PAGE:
There’s a famous quote by Harriet Tubman about the many slaves that she could have saved if they only realized that they were captive. It’s been floating around on the web recently and floating above the heads of those who still don’t know they aren’t free.
Two weeks ago, I returned from Israel with a newfound respect for the self-determination and preservation of Jewish people. One of the places we visited was Israel’s Independence Hall, where the founders of the Jewish state laid out their intentions and came together to ratify their new nation. As the tour guide was telling the story of what happened, I noticed that he sang the praises of his country’s founders and more importantly of the Jewish people in general. It was something that I could appreciate – the fact that he was so in control of the narrative, promoting all of the contributions of his ancestors and fellow countrymen that made their triumphant victory something that we were all celebrating as we departed. Sitting there, in the Independence Hall in Tel Aviv, it struck me as something that African Americans don’t do well enough.
There was recently a huge controversy by a rapper in the midst of Black History month. This time, the perpetrator was Nikki Minaj whose cover art for a new song included the use of the N-word along with a picture of Malcolm X. Minaj, who was originally defensive about the backlash suffered from posting the photo on her Instagram account, issued an attempt at an apology to the estate of Malcolm X, saying she apologizes if the “photo was misconstrued.”
In reality, if she was a woman, she would have just said the truth: she’s sorry. The song is supposedly a song of empowerment for women even though it does nothing or says nothing about women, rather it demeans Black people by using the N-word more than 40 times. (Just a note to Nikki, empowering women doesn’t mean you have to belittle men.)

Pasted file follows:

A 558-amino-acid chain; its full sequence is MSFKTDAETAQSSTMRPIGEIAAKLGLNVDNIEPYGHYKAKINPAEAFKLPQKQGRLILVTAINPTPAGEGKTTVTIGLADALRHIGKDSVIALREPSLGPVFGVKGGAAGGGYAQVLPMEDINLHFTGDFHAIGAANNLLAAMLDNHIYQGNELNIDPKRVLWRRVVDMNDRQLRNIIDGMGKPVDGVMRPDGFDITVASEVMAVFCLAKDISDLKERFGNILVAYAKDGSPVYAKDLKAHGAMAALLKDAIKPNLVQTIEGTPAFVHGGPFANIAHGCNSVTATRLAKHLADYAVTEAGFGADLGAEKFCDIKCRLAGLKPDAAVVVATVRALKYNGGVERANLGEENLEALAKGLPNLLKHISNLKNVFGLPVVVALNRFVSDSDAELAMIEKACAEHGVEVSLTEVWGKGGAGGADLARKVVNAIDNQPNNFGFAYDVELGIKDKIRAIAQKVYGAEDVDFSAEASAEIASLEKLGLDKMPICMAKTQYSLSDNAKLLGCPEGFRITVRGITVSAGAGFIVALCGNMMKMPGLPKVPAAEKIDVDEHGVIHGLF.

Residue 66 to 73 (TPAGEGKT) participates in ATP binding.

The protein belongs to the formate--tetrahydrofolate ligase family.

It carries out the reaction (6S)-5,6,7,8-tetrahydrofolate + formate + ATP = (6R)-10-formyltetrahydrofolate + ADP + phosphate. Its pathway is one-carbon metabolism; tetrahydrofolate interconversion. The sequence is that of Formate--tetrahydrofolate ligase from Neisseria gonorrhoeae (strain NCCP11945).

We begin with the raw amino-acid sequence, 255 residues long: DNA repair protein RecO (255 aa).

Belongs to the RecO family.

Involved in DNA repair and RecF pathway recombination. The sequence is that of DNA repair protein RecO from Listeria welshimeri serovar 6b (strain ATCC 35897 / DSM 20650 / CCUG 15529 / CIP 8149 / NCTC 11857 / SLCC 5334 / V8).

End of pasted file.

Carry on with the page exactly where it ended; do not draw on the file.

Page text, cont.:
There is a general disrespect of history by too many of our people.
Here we are in the midst of the one month, the shortest might I add, that we as Black people should lift up our legacy and honor our history — but instead, Nikki Minaj thinks it is a good idea to both belittle Black people and do so with an image that shows one of our historical figures who fought for justice with a word that I’m sure he would have never approved of using.
There is a type of mental slavery that still exists and it allows certain people to somehow think that by calling themselves a derogatory name, which they have slightly altered and now claim means something else, they are not still subjugating Black people.
Malcom X once said, “History is a people’s memory, and without a memory, man is demoted to the lower animals.” I’m sure while Ms. Minaj was posting Malcolm’s picture and typing the N-word across it, she never stumbled across that quote. If she did, then she would realize the sting of that word still exists. It’s the reason why NFL player Riley Cooper was apologizing last year and partly why people were upset with Paula Deen.
When we don’t acknowledge the history of the word, we are behaving like animals. In order to achieve our potential, we need to instill in our children the sense of pride that our ancestors had. We need to loose ourselves from our own mental chains to truly find the independence that will allow us to succeed. We can’t look in the mirror every morning and tell ourselves we are the N-word or any other demeaning thing and not somehow internalize it all while still expecting the rest of the world to treat us with respect. We have to own our narrative and let the rest of the world know that we demand respect.
Janaye Ingram is the National Executive Director of the National Action Network.
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